PL 267: Star Wars and Philosophy
Seminar course that examines relationship between mythic and rational consciousness in the context of current trends in the philosophy of imagination, with a special focus on the mythical dimensions of the Star Wars series.

PL 282H: Philosophical Problems
Explores classic philosophical problems such as the nature of truth, free will, personal identity, God's existence, the mind-body problem, ethical obligations, the meaning of life, giving an overview of the major fields of philosophy.

PL 309: Topics in Philosophy of Mind
Explores recent issues in philosophy of mind and cognitive science, such as how to make sense of conscious experience, and how to interpret our relationship with the world around us. Prior experience with philosophy recommended.

PL 310E: Ideas of Nature
Ancient Greek cosmology, Renaissance view of nature, modern conception of nature. What nature is, how is can be studied, how we should relate to it. Primary approach is critical, historical analysis of primary texts.

PL 311H: Major Philosophers
An intensive study of a single major philosopher. May be taken more than once for credit with focus on different philosophers.

PL 312H: American Philosophy
Major trends and emphases in American philosophy from the colonial period to the 20th century. Prerequisite: some background in the humanities or permission of instructor.

PL 322H: History of Philosophy: Medieval and Renaissance
Philosophical thought from ebb of Rome through rise of modern Europe, including developments in Jewish and/or Islamic, and Christian philosophy. Faith and reason, realism and nominalism, mysticism and rationalism, Platonism and Aristotelianism. Prerequisites: PL 232H, PL 235H, or permission of instructor.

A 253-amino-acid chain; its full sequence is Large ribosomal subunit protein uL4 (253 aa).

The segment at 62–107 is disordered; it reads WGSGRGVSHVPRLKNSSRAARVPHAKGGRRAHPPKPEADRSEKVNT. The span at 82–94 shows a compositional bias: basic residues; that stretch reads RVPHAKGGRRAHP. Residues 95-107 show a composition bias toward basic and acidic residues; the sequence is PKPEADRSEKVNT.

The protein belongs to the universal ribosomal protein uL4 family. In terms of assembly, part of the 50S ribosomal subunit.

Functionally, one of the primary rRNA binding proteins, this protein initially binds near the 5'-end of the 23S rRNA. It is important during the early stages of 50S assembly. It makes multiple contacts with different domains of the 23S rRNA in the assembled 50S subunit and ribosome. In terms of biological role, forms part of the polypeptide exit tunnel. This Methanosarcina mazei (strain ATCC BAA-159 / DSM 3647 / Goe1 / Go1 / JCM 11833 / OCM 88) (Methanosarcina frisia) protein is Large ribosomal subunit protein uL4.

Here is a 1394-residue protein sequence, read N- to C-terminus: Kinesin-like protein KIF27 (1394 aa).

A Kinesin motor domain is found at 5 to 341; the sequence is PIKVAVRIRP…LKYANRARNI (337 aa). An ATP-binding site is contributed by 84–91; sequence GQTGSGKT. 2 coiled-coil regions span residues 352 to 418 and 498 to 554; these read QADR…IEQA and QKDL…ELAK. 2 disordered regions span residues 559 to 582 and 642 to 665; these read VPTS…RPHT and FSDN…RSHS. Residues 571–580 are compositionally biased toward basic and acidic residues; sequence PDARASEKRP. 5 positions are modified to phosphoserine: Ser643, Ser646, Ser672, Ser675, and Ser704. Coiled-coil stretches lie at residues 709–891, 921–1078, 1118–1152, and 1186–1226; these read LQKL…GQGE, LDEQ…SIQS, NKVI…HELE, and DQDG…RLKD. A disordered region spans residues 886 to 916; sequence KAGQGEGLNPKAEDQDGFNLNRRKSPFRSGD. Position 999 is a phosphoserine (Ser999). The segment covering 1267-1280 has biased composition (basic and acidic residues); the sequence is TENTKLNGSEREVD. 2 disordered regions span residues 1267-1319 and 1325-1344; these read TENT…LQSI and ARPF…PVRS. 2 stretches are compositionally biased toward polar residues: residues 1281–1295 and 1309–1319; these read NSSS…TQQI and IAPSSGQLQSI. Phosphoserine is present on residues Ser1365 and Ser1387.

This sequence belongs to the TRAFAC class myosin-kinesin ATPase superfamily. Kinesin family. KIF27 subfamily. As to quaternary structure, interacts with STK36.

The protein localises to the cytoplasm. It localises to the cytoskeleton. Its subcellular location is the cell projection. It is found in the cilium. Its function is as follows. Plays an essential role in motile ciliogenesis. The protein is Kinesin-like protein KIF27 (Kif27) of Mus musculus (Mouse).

PL 324H: History of Philosophy: 19th Century
Development of philosophical analysis and existentialism as the two main philosophical movements of the 20th Century. Prerequisites: PL 232H, PL 235H, or permission of instructor.

PL 342H: History of Philosophy: 20th Century
Development of philosophical analysis and existentialism as the two main philosophical movements of the 20th century. Prerequisites: PL 232H, PL 235H, or permission of instructor.

PL 344A: Philosophy and Visual Art
How do we perceive art? This interdisciplinary course brings together art history and theory, the philosophies of art and mind, and the cognitive science of seeing, to investigate the representational aspects of visual art.

PL 349G: Native American Thought
This course focuses on the nature of Native American thought; explores the differing assumptions, methods, and teachings connected with the pursuit of wisdom, with special attention to metaphysics and ethics.

PL 361H: Contemporary Ethical Theory
Major contemporary schools of thought in moral philosophy. Prerequisite: some background in philosophy, religious studies, psychology, literature or related disciplines.

PL 362H: Contemporary Political Philosophy
Major contemporary schools of thought in political philosophy. Prerequisite: some background in philosophy, political science, history, economics, American studies or literature.

PL 403: Contemporary Philosophical Methodologies
Intensive investigation of contemporary approach to philosophical method, designed to help students practice philosophy in an original manner. May be taken more than once for credit in order to study different methodologies.

PL 498: Philosophy Senior Seminar
A seminar course focused on reading and discussion of major classic and contemporary philosophical texts. All available philosophy faculty, and all philosophy majors, are invited to participate. Seniors (or those taking the course for credit as the capstone course in the philosophy major) will be expected to prepare and contribute weekly seminar papers, and to revise and defend their Senior Essay at the conclusion of the course. Prerequisite: students must have completed the Junior Review.

PL 499: Senior Thesis